Talking about snacks, one of my favourites is a seed and/or nut mix. Seeds and nuts are a rich source of vitamins, minerals and good fats.
Consumed in moderation, they keep you full for longer while fixing that incredible snacking urge.
Pumpkin seeds or pepita is one of my favourite seeds. It tastes mild, is easy to digest and tastes amazing. Seasoned, roasted/toasted or plain, pepita never disappoints.
My pick for the best way to consume pumpkin seeds is to roast them in the oven or toast them on a skillet.
In this recipe, I have shared both methods with the chilli lime seasoning.
The combination of chilli and lime is a marriage made in heaven. The tangy notes are contrasted by the spicy kick all subtly balanced by the pumpkin seeds.
This savoury snack keeps well for about 5 days in an airtight container. Sprinkle this in soups, salads and pastas to make it crunchy and flavoursome.
Pumpkin seeds/ pepita – 1 cup
Lime juice – 1 tblspn.
Chilli powder/ cayenne pepper – 1 tspn.
Garlic powder – 1 tspn.
Salt – To season
Chilli-flavoured olive oil (or any oil of your choice) – 2 tspns.
In a small mixing bowl, add all the ingredients.
Combine them well so the seeds are evenly coated with the seasoning, oil and lemon juice.
Heat a skillet or pan.
Add the seasoned pumpkin seeds.
Keep tossing until the pumpkin seeds are golden in colour.
Ensure you don’t burn the seeds. Keep the flame medium-low if you find the pan too hot.
Once done, transfer the contents onto a dry container, allow it to cool.
Serve as a snack or sprinkle it on soups or salads for some crunch.
Pre heat oven at 150*c.
Line a baking tray with a baking sheet.
Transfer the seasoned pumpkin seeds to the baking tray. Make a single layer, and spread it out well so the seeds don’t stick together.
Place the tray in the pre-heated oven for about 15 minutes.
Once done, allow the roasted seeds to cool.
Transfer the contents onto a dry container.
Serve as a snack or sprinkle it on soups or salads for some crunch.
- You could do the same for assorted seeds, nuts or a mix of both.
- I used store-bought pumpkin seeds for this recipe. You could use seeds from the pumpkin, clean and dry them well, and follow the recipe.
- Add/ omit ingredients depending on your preference.
- I like my pumpkin seeds spicy, adjust the spices to suit your taste.
- I used chilli-flavoured olive oil, use any other oil or oil spray depending on your preference.
This one of the crunchiest and quickest stir-fries I have made ever. The crunchy bean sprouts is the star of this dish, and complements beautifully with other stir-fry ingredients.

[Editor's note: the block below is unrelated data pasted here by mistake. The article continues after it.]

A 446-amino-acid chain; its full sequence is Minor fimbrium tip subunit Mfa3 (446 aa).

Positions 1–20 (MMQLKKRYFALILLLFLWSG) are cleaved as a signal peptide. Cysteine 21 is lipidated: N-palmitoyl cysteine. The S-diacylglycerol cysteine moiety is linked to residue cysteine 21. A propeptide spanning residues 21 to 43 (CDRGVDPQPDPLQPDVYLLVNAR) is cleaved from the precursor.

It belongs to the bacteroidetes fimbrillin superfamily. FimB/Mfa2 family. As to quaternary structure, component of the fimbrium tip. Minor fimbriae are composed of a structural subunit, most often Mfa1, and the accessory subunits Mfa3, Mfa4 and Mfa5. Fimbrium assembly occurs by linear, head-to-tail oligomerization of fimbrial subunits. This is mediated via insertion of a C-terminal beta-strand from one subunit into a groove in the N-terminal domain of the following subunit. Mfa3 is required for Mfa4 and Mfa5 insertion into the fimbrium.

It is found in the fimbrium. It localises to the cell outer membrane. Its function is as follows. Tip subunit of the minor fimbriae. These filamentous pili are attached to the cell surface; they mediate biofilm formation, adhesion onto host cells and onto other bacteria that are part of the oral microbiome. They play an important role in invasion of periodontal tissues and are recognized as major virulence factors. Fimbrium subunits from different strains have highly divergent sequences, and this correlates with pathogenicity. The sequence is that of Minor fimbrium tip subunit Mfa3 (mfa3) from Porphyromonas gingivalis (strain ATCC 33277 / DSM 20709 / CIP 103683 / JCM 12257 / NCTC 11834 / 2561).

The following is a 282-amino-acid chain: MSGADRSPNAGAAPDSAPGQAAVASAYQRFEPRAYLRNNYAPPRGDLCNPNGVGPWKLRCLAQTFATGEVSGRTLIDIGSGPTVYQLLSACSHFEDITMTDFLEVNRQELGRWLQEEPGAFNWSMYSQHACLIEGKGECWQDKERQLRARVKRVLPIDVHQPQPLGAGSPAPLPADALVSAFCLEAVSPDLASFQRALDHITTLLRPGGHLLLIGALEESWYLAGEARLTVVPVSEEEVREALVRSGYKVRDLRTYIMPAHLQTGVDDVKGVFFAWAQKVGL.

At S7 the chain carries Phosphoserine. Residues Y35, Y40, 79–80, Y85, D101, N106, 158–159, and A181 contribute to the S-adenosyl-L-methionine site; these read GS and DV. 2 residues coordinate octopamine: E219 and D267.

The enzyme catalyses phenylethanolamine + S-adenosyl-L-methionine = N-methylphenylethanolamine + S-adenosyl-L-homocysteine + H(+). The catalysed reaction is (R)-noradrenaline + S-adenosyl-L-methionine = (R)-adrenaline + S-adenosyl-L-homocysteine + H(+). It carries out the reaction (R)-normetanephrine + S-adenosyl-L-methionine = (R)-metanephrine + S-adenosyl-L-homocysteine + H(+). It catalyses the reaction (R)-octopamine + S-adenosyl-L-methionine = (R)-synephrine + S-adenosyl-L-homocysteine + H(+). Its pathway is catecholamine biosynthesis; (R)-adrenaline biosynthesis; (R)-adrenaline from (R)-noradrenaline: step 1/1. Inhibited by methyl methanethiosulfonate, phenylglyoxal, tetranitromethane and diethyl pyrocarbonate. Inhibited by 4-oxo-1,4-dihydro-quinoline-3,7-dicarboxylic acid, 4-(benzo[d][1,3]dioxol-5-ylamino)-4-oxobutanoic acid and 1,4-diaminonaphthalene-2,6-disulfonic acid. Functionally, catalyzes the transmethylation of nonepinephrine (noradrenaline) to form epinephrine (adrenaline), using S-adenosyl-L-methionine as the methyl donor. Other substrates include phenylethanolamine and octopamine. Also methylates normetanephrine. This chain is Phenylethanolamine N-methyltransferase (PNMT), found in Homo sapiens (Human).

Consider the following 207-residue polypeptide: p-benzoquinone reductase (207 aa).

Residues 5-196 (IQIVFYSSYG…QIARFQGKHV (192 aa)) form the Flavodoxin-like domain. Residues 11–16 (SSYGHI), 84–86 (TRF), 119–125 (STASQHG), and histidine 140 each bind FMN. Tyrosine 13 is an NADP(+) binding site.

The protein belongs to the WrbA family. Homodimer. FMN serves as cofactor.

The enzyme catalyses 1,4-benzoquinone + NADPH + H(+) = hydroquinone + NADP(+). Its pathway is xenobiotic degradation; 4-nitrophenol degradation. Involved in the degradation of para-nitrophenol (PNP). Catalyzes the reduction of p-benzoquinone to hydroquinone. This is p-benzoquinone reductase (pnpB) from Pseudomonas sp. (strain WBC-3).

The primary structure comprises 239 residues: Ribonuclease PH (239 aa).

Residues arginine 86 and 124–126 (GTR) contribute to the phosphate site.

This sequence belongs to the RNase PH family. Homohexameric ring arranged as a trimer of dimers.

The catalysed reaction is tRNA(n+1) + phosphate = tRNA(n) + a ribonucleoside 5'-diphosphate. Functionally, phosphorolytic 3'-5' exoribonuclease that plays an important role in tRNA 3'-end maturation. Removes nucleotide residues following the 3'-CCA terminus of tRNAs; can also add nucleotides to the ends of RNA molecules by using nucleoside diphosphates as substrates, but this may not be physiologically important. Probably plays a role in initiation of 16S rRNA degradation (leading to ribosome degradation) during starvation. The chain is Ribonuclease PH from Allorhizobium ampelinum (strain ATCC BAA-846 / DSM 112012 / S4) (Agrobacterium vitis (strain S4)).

Bean sprout has found a happy spot in Asian cuisine, and is used in various dishes like soups, salads, stir fries and as a garnish. This inexpensive yet nutritious sprout variety is made from soaking or rather sprouting moong/mung beans for a few days. I however, bought mine from an Asian grocery store.
These inconspicuous sprouts come with loads of goodness. This is a treat for weight-watchers as it is low in fat and calories. It also is a rich source of fibre. Besides that, it also is a rich source of B vitamins and vitamin C. Bean sprouts also come with a fair amount of zinc, iron, magnesium and other minerals making it ideal for young and old.
This recipe comes from a lovely lady in Singapore called Angel Tan. She also owns a fun blog very aptly titled Angel Laughs & Cooks. Her recipes are not just simple but come with a lot of love, and not to forget they are droolworthy. Her posts are funny, light and very easy on the eyes and heart. :) Do check out her blog: http://angellaughscooks.blogspot.sg/
Bean sprouts: 1 cup packed
Sping onions/ shallots/ green onions – 2
Red chillies – 2
Garlic – 4 cloves
Soy sauce – ½ tblpsn.
White or black pepper powder – ¼ tspn.
Oil – 2 tspns.
Salt – To taste
Clean bean sprouts thoroughly. Allow it to dry in a colander or on a clean kitchen towel.
While the bean sprouts are drying, peel and chop the garlic finely.
Trim the ends of the spring onions, cut the white and green parts at an angle. Reserve some of the green bits to garnish the final dish.
Chop the red chillies at an angle.
Keep the chopped ingredients aside.
Heat oil in a wok or skillet. To it, add the garlic. Stir fry the garlic a bit but make sure you don’t burn it.
Toss in the spring onion white bits and some of the green bits. Stir fry briefly to retain the crunch.
Add the red chillies. Give it a toss, and stir fry them for about 30 seconds.
Finally, add the bean sprouts. Combine the vegetables to mix well.
Drizzle some soy sauce. Add the pepper powder and salt.
Give it all a quick stir. Keep stir-frying all the ingredients for another 30 seconds to coat the veggies in the condiments.
Taste once to see if the dish requires additional seasoning. If not, remove the wok/skillet from the stove.
Sprinkle some of the green bit of the spring onion on top.
Serve immediately with your meals.
- This stir fry tastes great with eggs, on toasts, as a side for main meals, with rice and even with some noodles.
- Add/omit ingredients based on your preference.